Elvira Nabiullina

Vladimir Putin Central Bank of Russia Russia

Elvira Nabiullina
Elvira Nabiullina 2017.jpg
Chairwoman of the Bank of Russia
Assumed office
24 June 2013
Prime MinisterDmitry Medvedev
Preceded bySergey Ignatyev
Minister of Economic Development of Russia
In office
12 May 2008 – 21 May 2012
PresidentDmitry Medvedev
Prime MinisterVladimir Putin
Preceded byHerself (as Minister of Economic Development and Trade)
Succeeded byAndrey Belousov
Minister of Economic Development and Trade of Russia
In office
24 September 2007 – 12 May 2008
PresidentVladimir Putin
Prime MinisterViktor Zubkov
Preceded byHerman Gref
Succeeded byHerself (as Minister of Economic Development)
Viktor Khristenko (as Minister of Industry and Trade)
Personal details
Born (1963-10-29) 29 October 1963 (age 56)
Ufa, Bashkortostan, Soviet Union (now Russia)
Political partyIndependent
Alma materMoscow State University

Elvira Sakhipzadovna Nabiullina (Russian: Эльвира Сахипзадовна Набиуллина; Tatar: Эльвира Сәхипзәде кызы Нәбиуллина; Bashkir: Эльвира Сәхипзада ҡыҙы Нәбиуллина; born 29 October 1963) is a Russian economist and head of the Central Bank of Russia. She was Russian President Vladimir Putin's economic adviser between May 2012 to June 2013[1] after serving as minister of economic development and trade from September 2007 to May 2012.[2][3] As of 2019, she is listed as the 53rd most powerful woman in the world by Forbes.[4]

Early life and education

Nabiullina was born in Ufa, Bashkortostan, on 29 October 1963[5] in a Tatar family.[6][7] Her father Sakhipzada Saitzadayevich was a driver, while her mother Zuleikha Khamatnurovna was a manager at a factory. Elvira graduated from school No. 31 of Ufa as an excellent pupil. She graduated from the Moscow State University in 1986.[8][9] In subsequent years, she was also selected for the 2007 Yale World Fellows Program.[10]


Between 1991 and 1994 Nabiullina worked at the USSR Science and Industry Union and its successor, the Russian Union of Industrialists and Entrepreneurs.[8] In 1994 she moved to the Ministry for Economic Development and Trade, where she rose to the level of deputy minister by 1997; she left the ministry in 1998.[8] She spent the next two years with Sberbank as its chief executive and with former Economic Development and Trade Minister German Gref's non-governmental think tank, the Center for Strategic Development, before returning to the Ministry for Economic Development and Trade as first deputy in 2000.[8] Between 2003 and her September 2007 appointment as minister, she chaired the Center for Strategic Development as well as an advisory committee preparing for Russia's 2006 presidency of the G8 group of nations.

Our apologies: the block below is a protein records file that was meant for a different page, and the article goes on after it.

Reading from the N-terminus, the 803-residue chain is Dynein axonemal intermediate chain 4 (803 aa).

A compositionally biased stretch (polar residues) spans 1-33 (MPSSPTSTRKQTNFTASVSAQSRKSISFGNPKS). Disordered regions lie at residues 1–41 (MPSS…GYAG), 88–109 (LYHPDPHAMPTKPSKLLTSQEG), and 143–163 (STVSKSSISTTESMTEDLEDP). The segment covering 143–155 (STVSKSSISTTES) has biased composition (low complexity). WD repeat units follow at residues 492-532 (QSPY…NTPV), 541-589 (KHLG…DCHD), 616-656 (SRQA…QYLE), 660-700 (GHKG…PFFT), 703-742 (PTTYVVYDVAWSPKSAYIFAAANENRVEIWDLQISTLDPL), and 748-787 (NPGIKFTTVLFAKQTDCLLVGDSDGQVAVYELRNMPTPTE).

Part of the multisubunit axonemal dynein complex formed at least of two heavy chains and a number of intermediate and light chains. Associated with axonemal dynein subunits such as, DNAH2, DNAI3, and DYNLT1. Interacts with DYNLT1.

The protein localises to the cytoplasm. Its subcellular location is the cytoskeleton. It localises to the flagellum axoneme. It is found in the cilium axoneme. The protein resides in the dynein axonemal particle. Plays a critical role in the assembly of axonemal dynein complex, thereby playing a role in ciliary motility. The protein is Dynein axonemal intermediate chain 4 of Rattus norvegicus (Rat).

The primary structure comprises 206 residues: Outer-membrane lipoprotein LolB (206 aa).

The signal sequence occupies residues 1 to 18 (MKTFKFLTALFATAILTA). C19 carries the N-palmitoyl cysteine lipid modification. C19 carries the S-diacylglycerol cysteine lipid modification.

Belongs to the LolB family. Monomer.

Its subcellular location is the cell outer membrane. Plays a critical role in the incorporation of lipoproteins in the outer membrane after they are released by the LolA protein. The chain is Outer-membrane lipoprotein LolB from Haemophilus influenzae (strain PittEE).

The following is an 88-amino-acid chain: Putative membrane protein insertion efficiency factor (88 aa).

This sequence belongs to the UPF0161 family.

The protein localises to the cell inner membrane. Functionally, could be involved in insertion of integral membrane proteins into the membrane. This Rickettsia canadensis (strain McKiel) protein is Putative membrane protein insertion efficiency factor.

Russian President Putin appointed Nabiullina to the post of minister of economic development and trade on 24 September 2007, replacing Gref.[2][8] She found working with then-deputy premier and finance minister Alexei Kudrin "difficult but always interesting"[11] and remained in that position until 21 May 2012.[3] In 2012 she was one of six senior government figures to accompany Putin back to the Kremlin administration after Putin was elected president of Russia for a third term.

In 2013 Nabiullina was appointed head of the Central Bank of Russia, becoming the second woman after Tatiana Paramonova to hold that position, and thus the first Russian woman in the G8.[12] In May 2014 she was named one of the world's most powerful women by Forbes, which noted that she "has been given the difficult task of managing the ruble exchange rate during Ukraine's political crisis and facilitating growth for an economy trying to avoid a recession".[12] In an effort to stop the ruble's slide, the Central Bank of Russia, under her leadership, hiked interest rates, free-floated the exchange rate, and kept a cap on inflation,[13] thus stabilizing the financial system and boosting foreign-investor confidence.[14] Euromoney magazine named her their 2015 Central Bank Governor of the Year.[15]

In 2017 British magazine The Banker chose Nabiullina as "Central Banker of the Year, Europe".[16]


  1. ^ New Kremlin Aides Allotted Responsibilities, RIA Novosti, 23 May 2012. Retrieved: 27 June 2012.
  2. ^ a b Levitov, Maria (September 2007). "Putin Replaces Russian Economy Minister Gref With Nabiullina". Bloomberg.
  3. ^ a b "Andrei Belousov appointed Economic Development Minister". Interfax. Moscow. 21 May 2012. Archived from the original on 19 February 2014. Retrieved 28 March 2013.
  4. ^ "The World's 100 Most Powerful Women". Forbes. Forbes. Retrieved 31 March 2020.
  5. ^ "Elvira Nabiullina" (PDF). ECE. Archived from the original (PDF) on 23 September 2015. Retrieved 25 August 2013.
  6. ^ https://www.kommersant.ru/doc/1330151
  7. ^ https://www.bloomberg.com/news/features/2017-02-14/putin-s-central-banker-purges-100-banks-a-year-in-epic-crackdown
  8. ^ a b c d e "Elvira Nabiullina. Biography". RIA Novosti (in Russian).
  9. ^ BackGround People: Nabiullina, Elvira Sakhipzadovna, Russia Profile 28 July 2008 Archived 27 June 2012 at the Wayback Machine. Retrieved: 27 June 2012.
  10. ^ "Yale University President Levin Announces Selection of 2007 Yale World Fellows". Yale News. Retrieved 24 March 2017.
  11. ^ Policy behind Kudrin ouster Archived 17 October 2011 at the Wayback Machine. Anna Arutunyan, Moscow News, 30 September 2011 Retrieved 27 June 2012.
  12. ^ a b "Russian Central Banker Nabiullina Among Forbes' Most Powerful Women". MoscowTimes.com. 29 May 2014. Retrieved 27 August 2014.
  13. ^ Kirby, Paul (16 December 2014). "Russia economy: What is the risk of meltdown?". BBC News. Retrieved 17 December 2014.
  14. ^ "Welcome to Euromoney". euromoney.com.
  15. ^ "Welcome to Euromoney". euromoney.com.
  16. ^ "Central Banker of the Year 2017". TheBanker. UK. 3 January 2017. Retrieved 16 January 2017.